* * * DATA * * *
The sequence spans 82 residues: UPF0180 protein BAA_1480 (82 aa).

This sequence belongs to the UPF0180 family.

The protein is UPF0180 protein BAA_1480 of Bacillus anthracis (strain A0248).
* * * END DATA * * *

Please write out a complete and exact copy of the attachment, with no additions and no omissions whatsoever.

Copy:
The sequence spans 82 residues: UPF0180 protein BAA_1480 (82 aa).

This sequence belongs to the UPF0180 family.

The protein is UPF0180 protein BAA_1480 of Bacillus anthracis (strain A0248).